Jon Knautz isn’t an easy director to get a handle on. He began with relatively conventional fare like Jack Brooks: Monster Slayer, The Shrine and Girlhouse – which essay a range of horror sub-genres – but shifted mood with the ‘crazy dame’ character study Goddess of Love and stays in that territory with this low-key psycho-drama. Knautz began with short films and has unusually stuck with it, making shorts between his features – this is an expanded remake of a 2016 short he co-scripted with leading actress Alexis Kendra – who returns, as does her co-star from the earlier version, but takes a different role.
The film focuses on Alice (Kendra), who is in a self-help group for ‘love addicts’ but unable to break up with her married lover Michael (Stelio Savante). When her sponsor (Kerri Marrone) can’t be with her during a crisis – she’s cut Michael off and isn’t returning his calls, but he’s pestering her and she knows she’ll backslide – she impulsively asks Shelly (Rachel Alig), her building’s custodian and her part-time cleaner, to spend an evening with her. Shelly has facial burns and a plainly tragic backstory – we see her as a pre-scarred girl (Mykayla Sohn) being smothered by her cracked mother (JoAnne McGrath), who dresses her up like a doll partly through craziness and partly as a business opportunity – but also seriously warped sidelines, which begin with liquidising rats and extend to some extreme tough love. Alice genuinely tries to be kind to Shelly, whom she is still exploiting while she obsesses about her own issues … but, this being a FrightFest selection film, all the make-overs and snug chats in the first acts don’t dispel the foreboding, and the finale – which brings on Helen (Elizabeth Sandy, from the short), Michael’s sensibly suspicious wife – escalates to a captivity narrative as Alice realises she was looking in the wrong direction when it comes to tagging the official stalker in her life.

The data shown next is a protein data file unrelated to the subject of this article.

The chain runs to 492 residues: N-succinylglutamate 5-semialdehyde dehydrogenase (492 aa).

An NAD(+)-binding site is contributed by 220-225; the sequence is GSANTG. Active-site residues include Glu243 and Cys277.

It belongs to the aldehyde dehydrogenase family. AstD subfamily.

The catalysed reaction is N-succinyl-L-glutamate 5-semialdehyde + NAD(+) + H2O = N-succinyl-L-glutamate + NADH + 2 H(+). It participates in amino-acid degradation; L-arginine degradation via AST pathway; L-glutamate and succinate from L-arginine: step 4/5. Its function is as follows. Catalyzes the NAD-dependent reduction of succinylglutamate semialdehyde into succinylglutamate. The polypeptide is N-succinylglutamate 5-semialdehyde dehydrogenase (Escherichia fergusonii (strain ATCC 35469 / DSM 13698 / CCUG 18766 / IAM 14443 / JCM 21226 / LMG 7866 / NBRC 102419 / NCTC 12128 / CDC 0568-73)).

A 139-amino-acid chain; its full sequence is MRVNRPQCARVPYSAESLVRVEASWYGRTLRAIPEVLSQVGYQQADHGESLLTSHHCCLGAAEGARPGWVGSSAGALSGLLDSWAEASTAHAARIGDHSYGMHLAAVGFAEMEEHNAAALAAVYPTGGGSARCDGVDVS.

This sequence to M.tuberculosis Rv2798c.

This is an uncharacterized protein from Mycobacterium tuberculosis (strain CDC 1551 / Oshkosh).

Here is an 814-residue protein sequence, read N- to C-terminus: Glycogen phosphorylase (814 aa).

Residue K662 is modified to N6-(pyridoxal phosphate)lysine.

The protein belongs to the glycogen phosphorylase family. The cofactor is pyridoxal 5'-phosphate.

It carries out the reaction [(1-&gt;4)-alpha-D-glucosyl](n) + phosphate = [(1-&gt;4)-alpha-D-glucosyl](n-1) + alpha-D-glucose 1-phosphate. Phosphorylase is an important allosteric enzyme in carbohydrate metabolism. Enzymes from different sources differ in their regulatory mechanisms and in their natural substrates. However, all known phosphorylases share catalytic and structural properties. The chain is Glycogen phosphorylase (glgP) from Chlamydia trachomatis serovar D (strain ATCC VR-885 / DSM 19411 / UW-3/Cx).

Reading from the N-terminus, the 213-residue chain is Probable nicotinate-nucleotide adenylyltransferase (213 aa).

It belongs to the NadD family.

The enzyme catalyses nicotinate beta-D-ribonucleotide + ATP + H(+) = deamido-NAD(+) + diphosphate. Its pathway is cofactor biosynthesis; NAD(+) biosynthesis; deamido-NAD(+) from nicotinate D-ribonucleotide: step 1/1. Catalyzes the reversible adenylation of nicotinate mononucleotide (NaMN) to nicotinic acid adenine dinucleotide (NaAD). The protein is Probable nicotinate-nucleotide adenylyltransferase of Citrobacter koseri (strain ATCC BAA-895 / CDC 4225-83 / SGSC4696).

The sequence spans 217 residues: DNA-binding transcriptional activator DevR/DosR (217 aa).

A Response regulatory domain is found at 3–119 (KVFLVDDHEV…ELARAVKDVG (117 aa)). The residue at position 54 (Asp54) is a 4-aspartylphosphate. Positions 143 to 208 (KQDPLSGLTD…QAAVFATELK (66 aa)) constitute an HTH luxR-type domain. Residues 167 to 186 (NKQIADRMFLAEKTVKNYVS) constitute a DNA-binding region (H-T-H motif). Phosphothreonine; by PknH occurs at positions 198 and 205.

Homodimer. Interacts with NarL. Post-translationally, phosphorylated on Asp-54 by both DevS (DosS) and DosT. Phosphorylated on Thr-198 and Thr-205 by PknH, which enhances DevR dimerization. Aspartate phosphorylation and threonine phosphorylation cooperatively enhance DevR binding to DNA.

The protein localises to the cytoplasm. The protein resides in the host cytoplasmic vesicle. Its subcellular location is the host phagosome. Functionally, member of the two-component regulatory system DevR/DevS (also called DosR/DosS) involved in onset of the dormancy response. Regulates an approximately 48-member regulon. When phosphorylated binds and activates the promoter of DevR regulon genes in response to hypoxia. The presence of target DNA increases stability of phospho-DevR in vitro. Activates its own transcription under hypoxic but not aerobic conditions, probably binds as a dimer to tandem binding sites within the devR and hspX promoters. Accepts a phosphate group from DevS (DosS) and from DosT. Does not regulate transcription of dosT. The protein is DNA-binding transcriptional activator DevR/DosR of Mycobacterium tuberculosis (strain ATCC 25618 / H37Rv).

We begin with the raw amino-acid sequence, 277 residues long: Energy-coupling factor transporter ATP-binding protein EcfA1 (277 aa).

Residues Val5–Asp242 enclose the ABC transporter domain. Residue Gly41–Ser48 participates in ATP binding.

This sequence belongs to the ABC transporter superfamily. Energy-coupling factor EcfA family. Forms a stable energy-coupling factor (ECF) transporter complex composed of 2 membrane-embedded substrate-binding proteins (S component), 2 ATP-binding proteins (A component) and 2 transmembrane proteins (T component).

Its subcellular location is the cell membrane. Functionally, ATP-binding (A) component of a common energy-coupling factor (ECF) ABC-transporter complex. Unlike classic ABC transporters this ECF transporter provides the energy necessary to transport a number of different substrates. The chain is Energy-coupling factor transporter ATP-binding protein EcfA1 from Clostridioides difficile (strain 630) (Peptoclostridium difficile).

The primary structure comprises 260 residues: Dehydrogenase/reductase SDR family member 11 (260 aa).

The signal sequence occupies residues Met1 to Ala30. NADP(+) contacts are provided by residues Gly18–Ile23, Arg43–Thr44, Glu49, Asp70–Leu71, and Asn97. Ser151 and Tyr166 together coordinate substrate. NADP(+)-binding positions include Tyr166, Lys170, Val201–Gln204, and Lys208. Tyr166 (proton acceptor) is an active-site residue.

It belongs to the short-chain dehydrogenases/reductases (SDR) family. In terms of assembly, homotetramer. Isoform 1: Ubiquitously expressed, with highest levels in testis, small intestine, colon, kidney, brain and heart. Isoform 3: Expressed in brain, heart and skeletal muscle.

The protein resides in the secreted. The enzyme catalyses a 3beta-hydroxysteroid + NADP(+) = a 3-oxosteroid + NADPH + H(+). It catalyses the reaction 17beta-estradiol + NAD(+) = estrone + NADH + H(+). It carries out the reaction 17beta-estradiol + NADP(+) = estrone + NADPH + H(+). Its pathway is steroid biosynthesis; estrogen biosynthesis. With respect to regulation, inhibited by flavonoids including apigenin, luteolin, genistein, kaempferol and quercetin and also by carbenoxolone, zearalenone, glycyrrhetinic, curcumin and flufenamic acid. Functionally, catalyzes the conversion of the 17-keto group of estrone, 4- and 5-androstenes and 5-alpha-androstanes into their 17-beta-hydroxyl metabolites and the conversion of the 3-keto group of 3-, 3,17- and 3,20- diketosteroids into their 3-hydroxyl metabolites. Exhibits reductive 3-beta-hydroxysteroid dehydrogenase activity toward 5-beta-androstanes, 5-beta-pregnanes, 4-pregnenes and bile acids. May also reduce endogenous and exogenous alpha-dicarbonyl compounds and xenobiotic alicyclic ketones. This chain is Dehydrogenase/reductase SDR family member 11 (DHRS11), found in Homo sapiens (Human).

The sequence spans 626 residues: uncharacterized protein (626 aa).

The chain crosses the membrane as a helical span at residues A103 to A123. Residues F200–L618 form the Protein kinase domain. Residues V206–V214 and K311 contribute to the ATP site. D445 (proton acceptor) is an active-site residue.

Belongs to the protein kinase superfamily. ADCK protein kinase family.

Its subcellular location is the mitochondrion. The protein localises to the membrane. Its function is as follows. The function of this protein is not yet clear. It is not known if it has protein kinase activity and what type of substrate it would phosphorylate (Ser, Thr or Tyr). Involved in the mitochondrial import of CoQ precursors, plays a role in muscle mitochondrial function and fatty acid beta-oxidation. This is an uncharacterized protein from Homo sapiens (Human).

It’s not quite as unusual as Goddess of Love, but does have an interesting range of female characters with genuinely complicated relationships – at one point, Helen finds Alice tied up in an old dark house, terrified of ‘the crazy woman’, and sets about freeing her even as she realises she’s found her husband’s mistress, and now has more reasons to worry about what he’s been up to and what’s become of him. Alig, who sometimes toys with a Les Yeux sans Visage mask, underplays the crazy – and there’s still an issue, nearly a century after Lon Chaney, with making a disfigured character into a movie monster, no matter how much backstory sympathy we might have for her.